In "The Tiger in the Tunnel," who is tragic?

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Baldeo strikes me as the most tragic figure in Bond's "The Tiger in the Tunnel."

Baldeo is tragic because reality dictates his freedom.  In the story's opening, Baldeo "stretched himself slowly unwinding the heavy shawl that covered him. It was close on midnight and the chill air made...

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Baldeo strikes me as the most tragic figure in Bond's "The Tiger in the Tunnel."

Baldeo is tragic because reality dictates his freedom.  In the story's opening, Baldeo "stretched himself slowly unwinding the heavy shawl that covered him. It was close on midnight and the chill air made him shiver."  He does not choose to wake up at such an odd hour.  He must do so in order to make money and provide for his family:  "Their small rice fields did not provide them with more than a bare living..."  Baldeo is tragic because external reality plays a definitive role in how he lives his life.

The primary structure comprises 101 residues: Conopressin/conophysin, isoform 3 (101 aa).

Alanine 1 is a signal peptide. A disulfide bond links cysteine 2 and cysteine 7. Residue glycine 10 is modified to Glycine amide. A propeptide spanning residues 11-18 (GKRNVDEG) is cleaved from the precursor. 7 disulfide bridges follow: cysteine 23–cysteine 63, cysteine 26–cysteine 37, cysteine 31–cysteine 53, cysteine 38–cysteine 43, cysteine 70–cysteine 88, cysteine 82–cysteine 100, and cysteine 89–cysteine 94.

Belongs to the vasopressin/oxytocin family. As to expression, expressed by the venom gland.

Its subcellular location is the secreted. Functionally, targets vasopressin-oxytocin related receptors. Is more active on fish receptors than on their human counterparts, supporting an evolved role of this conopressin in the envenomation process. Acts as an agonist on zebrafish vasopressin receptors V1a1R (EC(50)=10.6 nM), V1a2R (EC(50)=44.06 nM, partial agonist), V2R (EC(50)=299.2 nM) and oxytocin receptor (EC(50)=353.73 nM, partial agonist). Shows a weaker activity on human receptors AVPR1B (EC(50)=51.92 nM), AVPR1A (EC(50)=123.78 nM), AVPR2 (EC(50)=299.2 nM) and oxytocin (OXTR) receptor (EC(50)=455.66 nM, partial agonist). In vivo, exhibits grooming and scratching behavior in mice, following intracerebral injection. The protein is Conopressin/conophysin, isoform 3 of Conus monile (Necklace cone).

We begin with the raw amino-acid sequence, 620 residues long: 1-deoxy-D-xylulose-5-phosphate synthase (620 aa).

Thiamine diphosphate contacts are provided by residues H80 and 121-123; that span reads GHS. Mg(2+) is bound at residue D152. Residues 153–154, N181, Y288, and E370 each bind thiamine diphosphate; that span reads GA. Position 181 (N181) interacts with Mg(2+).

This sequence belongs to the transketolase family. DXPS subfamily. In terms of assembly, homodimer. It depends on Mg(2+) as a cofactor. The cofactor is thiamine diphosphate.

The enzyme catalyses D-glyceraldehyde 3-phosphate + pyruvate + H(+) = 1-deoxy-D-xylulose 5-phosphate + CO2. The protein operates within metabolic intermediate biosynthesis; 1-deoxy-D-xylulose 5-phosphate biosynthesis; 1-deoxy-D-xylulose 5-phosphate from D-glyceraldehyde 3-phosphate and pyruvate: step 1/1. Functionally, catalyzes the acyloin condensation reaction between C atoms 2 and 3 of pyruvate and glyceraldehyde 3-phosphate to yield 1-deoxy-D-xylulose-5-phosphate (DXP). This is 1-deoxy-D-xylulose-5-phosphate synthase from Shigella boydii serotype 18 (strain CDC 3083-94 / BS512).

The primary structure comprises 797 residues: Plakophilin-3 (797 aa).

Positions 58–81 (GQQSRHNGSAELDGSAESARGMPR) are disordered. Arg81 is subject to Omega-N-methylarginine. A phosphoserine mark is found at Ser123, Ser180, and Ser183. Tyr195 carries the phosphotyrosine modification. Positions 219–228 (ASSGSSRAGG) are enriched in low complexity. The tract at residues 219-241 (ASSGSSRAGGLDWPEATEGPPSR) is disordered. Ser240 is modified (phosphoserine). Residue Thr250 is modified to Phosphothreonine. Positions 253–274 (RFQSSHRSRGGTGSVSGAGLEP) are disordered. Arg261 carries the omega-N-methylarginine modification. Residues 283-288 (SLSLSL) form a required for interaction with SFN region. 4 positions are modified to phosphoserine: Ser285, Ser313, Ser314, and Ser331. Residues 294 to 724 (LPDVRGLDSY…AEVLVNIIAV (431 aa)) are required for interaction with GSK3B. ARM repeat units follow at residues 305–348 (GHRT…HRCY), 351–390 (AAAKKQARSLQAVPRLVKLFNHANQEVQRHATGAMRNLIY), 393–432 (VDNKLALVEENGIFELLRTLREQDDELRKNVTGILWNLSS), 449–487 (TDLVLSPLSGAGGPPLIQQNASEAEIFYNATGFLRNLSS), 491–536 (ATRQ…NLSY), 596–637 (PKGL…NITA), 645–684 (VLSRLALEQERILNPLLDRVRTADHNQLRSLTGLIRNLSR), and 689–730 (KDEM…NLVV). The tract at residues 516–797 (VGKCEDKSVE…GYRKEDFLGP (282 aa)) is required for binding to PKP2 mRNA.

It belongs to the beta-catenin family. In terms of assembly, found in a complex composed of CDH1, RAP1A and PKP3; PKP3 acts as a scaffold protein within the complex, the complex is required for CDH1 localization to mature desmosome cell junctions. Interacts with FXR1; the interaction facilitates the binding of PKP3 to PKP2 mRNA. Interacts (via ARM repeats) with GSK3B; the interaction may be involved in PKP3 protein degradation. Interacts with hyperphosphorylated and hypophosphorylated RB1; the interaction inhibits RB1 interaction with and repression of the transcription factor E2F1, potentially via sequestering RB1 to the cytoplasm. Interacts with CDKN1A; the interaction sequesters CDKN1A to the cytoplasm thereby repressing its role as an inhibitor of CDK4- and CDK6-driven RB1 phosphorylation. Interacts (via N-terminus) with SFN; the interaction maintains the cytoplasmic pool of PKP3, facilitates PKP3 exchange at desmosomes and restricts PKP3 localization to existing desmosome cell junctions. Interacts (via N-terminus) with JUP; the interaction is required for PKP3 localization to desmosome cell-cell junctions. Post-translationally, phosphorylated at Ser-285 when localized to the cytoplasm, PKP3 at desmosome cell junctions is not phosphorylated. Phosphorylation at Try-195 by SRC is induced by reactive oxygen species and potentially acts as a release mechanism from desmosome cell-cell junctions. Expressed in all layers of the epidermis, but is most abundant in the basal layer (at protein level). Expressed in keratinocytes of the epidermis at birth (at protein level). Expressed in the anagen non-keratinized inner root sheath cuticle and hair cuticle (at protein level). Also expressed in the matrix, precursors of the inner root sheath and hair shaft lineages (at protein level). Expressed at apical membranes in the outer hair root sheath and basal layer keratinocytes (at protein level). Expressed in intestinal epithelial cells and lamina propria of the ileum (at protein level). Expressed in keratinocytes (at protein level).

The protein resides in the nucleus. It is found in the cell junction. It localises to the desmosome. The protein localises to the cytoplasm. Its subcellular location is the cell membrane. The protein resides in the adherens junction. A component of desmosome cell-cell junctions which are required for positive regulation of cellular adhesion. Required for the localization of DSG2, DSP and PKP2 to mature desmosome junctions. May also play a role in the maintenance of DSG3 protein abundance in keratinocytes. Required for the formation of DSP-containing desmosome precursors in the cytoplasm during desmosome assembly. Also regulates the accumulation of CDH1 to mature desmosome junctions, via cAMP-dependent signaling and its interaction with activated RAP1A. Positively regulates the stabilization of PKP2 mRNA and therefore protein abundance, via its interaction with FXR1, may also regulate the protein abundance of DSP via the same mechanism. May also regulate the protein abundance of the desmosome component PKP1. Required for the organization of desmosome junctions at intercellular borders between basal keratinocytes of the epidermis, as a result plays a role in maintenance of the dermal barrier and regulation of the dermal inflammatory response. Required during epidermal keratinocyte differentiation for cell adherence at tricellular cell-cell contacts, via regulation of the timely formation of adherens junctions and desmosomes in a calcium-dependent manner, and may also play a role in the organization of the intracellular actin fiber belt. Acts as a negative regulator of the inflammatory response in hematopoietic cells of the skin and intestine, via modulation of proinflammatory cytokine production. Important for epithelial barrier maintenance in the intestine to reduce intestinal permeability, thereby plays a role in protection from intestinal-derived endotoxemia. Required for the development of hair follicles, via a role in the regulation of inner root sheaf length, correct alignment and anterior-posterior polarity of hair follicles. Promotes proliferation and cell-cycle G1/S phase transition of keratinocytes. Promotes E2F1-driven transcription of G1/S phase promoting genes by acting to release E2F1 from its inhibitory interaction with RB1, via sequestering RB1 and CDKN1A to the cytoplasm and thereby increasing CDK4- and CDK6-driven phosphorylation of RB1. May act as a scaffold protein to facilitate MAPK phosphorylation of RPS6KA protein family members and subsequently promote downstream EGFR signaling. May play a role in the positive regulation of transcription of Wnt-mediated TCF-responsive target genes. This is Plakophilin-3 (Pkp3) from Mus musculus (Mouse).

His tragic nature is further illuminated when he confronts the tiger.  Bond writes "There was no shelter for Baldeo."  This operates on a literal level of tragedy because he has no choice but to confront the tiger, almost foreshadowing a brutal end for him.  However, this statement also highlights Baldeo's tragic state of being.  There is no sanctuary for him.  He is forlorn, set apart from any force that can save or help him.  

Baldeo is tragic because he does what he has to do, something that leads to his demise.  When seen in this light, Baldeo's existence is filled with sorrow and pain.  There is little in the narrative that points to happiness for Baldeo. 

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